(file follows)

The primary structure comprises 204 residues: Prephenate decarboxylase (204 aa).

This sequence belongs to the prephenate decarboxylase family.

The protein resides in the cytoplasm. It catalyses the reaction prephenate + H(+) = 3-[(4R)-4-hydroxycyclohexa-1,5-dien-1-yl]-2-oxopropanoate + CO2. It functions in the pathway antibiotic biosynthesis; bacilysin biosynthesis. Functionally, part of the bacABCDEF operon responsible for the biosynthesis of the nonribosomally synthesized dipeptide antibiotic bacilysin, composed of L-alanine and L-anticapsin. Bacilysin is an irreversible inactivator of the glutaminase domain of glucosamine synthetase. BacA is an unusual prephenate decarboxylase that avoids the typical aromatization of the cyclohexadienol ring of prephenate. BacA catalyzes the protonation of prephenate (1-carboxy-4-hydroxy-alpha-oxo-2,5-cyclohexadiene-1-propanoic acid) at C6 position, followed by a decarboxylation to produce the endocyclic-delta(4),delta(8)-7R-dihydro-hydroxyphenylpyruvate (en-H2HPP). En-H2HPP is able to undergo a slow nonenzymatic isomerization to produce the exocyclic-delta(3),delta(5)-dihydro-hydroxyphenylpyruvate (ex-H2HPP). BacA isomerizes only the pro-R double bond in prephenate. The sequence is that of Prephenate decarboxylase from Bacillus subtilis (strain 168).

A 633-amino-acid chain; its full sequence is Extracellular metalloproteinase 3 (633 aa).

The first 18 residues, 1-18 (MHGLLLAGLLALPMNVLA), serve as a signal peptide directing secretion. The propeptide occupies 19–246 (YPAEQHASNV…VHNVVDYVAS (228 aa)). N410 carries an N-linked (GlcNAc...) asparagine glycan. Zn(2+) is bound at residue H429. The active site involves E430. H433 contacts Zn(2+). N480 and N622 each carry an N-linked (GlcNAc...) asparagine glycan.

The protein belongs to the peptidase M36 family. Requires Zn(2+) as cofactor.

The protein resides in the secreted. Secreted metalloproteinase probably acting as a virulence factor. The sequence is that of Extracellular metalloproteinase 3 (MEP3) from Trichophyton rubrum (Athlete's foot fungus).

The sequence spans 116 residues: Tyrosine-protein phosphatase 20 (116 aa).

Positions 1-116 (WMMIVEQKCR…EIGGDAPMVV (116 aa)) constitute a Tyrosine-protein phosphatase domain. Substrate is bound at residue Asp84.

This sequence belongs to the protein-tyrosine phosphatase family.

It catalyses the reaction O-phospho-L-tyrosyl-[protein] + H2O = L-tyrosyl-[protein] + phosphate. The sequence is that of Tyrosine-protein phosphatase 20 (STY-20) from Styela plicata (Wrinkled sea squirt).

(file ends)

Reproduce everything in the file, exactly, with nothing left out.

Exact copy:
The primary structure comprises 204 residues: Prephenate decarboxylase (204 aa).

This sequence belongs to the prephenate decarboxylase family.

The protein resides in the cytoplasm. It catalyses the reaction prephenate + H(+) = 3-[(4R)-4-hydroxycyclohexa-1,5-dien-1-yl]-2-oxopropanoate + CO2. It functions in the pathway antibiotic biosynthesis; bacilysin biosynthesis. Functionally, part of the bacABCDEF operon responsible for the biosynthesis of the nonribosomally synthesized dipeptide antibiotic bacilysin, composed of L-alanine and L-anticapsin. Bacilysin is an irreversible inactivator of the glutaminase domain of glucosamine synthetase. BacA is an unusual prephenate decarboxylase that avoids the typical aromatization of the cyclohexadienol ring of prephenate. BacA catalyzes the protonation of prephenate (1-carboxy-4-hydroxy-alpha-oxo-2,5-cyclohexadiene-1-propanoic acid) at C6 position, followed by a decarboxylation to produce the endocyclic-delta(4),delta(8)-7R-dihydro-hydroxyphenylpyruvate (en-H2HPP). En-H2HPP is able to undergo a slow nonenzymatic isomerization to produce the exocyclic-delta(3),delta(5)-dihydro-hydroxyphenylpyruvate (ex-H2HPP). BacA isomerizes only the pro-R double bond in prephenate. The sequence is that of Prephenate decarboxylase from Bacillus subtilis (strain 168).

A 633-amino-acid chain; its full sequence is Extracellular metalloproteinase 3 (633 aa).

The first 18 residues, 1-18 (MHGLLLAGLLALPMNVLA), serve as a signal peptide directing secretion. The propeptide occupies 19–246 (YPAEQHASNV…VHNVVDYVAS (228 aa)). N410 carries an N-linked (GlcNAc...) asparagine glycan. Zn(2+) is bound at residue H429. The active site involves E430. H433 contacts Zn(2+). N480 and N622 each carry an N-linked (GlcNAc...) asparagine glycan.

The protein belongs to the peptidase M36 family. Requires Zn(2+) as cofactor.

The protein resides in the secreted. Secreted metalloproteinase probably acting as a virulence factor. The sequence is that of Extracellular metalloproteinase 3 (MEP3) from Trichophyton rubrum (Athlete's foot fungus).

The sequence spans 116 residues: Tyrosine-protein phosphatase 20 (116 aa).

Positions 1-116 (WMMIVEQKCR…EIGGDAPMVV (116 aa)) constitute a Tyrosine-protein phosphatase domain. Substrate is bound at residue Asp84.

This sequence belongs to the protein-tyrosine phosphatase family.

It catalyses the reaction O-phospho-L-tyrosyl-[protein] + H2O = L-tyrosyl-[protein] + phosphate. The sequence is that of Tyrosine-protein phosphatase 20 (STY-20) from Styela plicata (Wrinkled sea squirt).